My Seanad colleague Sharon Keogan doesn’t mind the heat. Lucky for her, because she got plenty of it when she dared to vent her views on the Katherine Zappone affair on Twitter during the week.
“The most worrying issue here is the agenda of governments worldwide to catapult #LGBTQIA personnel into high level positions,” Keogan said. “One’s gender or sexuality shouldn’t be used for a seat at any table,” she continued. This wasn’t “equality”, but “an organised takeover at every level of society”, she argued. Maybe some exaggeration in that last bit, depending on your point of view, but nothing to justify the hail of accusations of ‘homophobia’ that followed. Even some well-known names got in on the act, including broadcaster and comedian Sean Moncrieff, who chose to stand on the easy side of the street. “Gays will soon be raining from the skies … wear your anti-gay hat, or you can join the Senator in her LGBTQ-repellent dungeon.”
Senator Keogan might have phrased things differently by using the word ‘activists’ instead of ‘personnel’. But she was relying on Zappone’s own words as texted to Simon Coveney. “Biden has promised to appoint lgbtq folks to high level positions at federal agencies, and presidential memo to advance human rights of lgbtq throughout the world, and Executive Order to support reproduction health care and rights thru funding of international agencies and partners.”
In other words, “Simon, you want to be on the right side of the US administration which is appointing people like me to plum jobs right now.”
Remarkably little attention has been paid to this aspect of things by our woke political and cultural establishment, despite the deluge of commentary. The issue has been portrayed as just another case of political insiderism. A Government minister promises a makey-uppey job to a former colleague, and the job spec gets drafted retrospectively to suit the person and the agenda. Sinn Féin makes hay with the cronyism bit. Fianna Fáil backbenchers grumble that FG heads are not rolling by contrast with the shedding of Fianna Fáil ministers after Golfgate.
But none of them want to talk about why Zappone was such a shoo-in that Coveney, despite his remarkable denials, committed himself to her as far back as March, well before he asked the Department of Foreign Affairs to prepare a ‘concept note’ on the idea of such an Envoy.
The documentation that emerged on foot of FOI requests tells the story. It reveals an Irish diplomatic establishment heavily invested in LGBTI activism and politics. One document shows Caoimhe Ní Chonchúir, First Secretary at our UN mission emailing colleagues about the ‘welcome news’ about Biden’s appointment of an Envoy for the rights of LGBTQI+ Persons, and celebrating the fact that Ireland can join the LGBTI Core Group now that they’ve found a partner country (South Africa) from the Global South (this was a difficult task, apparently).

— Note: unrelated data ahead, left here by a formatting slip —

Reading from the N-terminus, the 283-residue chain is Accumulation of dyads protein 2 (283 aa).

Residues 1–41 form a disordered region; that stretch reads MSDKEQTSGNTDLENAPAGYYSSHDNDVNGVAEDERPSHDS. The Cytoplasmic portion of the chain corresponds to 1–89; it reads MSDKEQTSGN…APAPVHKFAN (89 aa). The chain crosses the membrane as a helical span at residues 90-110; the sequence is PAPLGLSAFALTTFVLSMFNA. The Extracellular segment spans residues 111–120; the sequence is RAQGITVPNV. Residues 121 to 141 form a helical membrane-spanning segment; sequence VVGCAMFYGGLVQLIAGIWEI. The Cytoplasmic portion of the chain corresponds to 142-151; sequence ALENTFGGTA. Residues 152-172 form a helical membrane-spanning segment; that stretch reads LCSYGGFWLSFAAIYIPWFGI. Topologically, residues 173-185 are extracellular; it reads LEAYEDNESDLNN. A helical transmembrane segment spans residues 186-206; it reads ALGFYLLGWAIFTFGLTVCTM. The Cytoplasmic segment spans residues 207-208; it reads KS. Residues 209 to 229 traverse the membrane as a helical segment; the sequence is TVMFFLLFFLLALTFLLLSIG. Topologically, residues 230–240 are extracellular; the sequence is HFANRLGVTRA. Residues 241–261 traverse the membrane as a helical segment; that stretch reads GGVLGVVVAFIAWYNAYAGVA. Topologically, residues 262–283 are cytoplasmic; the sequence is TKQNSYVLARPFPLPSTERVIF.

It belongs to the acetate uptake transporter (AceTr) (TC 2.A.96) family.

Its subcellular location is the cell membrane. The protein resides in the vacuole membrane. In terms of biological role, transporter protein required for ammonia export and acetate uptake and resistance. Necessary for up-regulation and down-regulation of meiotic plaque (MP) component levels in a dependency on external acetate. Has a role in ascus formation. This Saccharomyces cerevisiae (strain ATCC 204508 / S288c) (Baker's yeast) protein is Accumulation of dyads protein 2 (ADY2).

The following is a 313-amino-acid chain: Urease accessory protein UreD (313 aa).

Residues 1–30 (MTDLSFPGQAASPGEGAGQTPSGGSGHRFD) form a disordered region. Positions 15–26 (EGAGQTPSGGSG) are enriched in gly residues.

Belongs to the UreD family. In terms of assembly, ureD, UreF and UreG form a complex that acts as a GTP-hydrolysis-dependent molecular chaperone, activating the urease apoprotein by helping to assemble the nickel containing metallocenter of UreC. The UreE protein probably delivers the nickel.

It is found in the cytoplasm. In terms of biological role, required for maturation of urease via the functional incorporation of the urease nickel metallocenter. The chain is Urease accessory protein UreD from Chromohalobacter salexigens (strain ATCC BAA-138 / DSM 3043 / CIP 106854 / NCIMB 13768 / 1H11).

So it was a case of political groupthink. Zappone was offered a job before it was even defined because the appointment of someone like her to a UN role fitted the zeitgeist. It just had to be right. No further thought, no sed contra argument was needed.
Now you might say that all this is tickety-boo. After all, the marriage referendum passed in 2015 by a two-thirds majority and all reasonable people should defend the rights of homosexual persons. If we can use our influence at the UN to prevent them from being persecuted in other parts of the world, we should, and as a priority.
But the precise definition of rights in this area remains a contested space, despite the efforts of some activists to close down debate. Some countries robustly defend the rights and freedoms of gay people while insisting that marriage should be an institution for men and women to found families. Many people who support gay rights oppose children in schools being subjected to the ideological view that all relationships are the same or that the sex a person is born with has nothing to do with their real gender. How are those who hold these views to be represented by the political establishment?
Some honesty and transparency would help. Announcing the Zappone appointment on 27 July, the Government told us that she was to be a UN Envoy for ‘Freedom of Opinion and Expression’. But texting Leo Varadkar from the Piglet wine bar on 16 July, Katherine said she was “expecting to hear from Simon C (Coveney) about my appointment as Special Envoy for Human Rights and LGBTQ+ issues”.
So even the job title was spun by the Government.
The Envoy role that the Irish Government should have created, and which would also uphold the rights of LGBT people, is the much more tried-and-tested one of Envoy for Freedom of Religion and Belief. Far more people are being persecuted in the world today for their religious belief than for their sexuality. These are mostly Christians, but they include many Muslims and smaller groups like the Yazidi people. There are atheists too who need protection from intolerant regimes. Freedom of belief, to manifest one’s beliefs and the freedom to change one’s beliefs are protected by Article 18 of the Universal Declaration of Human Rights and of the International Covenant on Civil and Political Rights. The European Commission has appointed a Special Envoy in this area and a number of EU members have followed suit, including Germany, Italy, Austria, Hungary and Denmark. The UK has one too.
Any chance of a ‘concept note’ on this vital issue from our Department of Foreign Affairs? Maybe with some input from our diplomats at the UN?
And if we do get around to making such an appointment Katherine Zappone should certainly be entitled to throw her hat in the ring. Along with everybody else of course.
Rónán Mullen is an Independent Senator for the National University of Ireland constituency.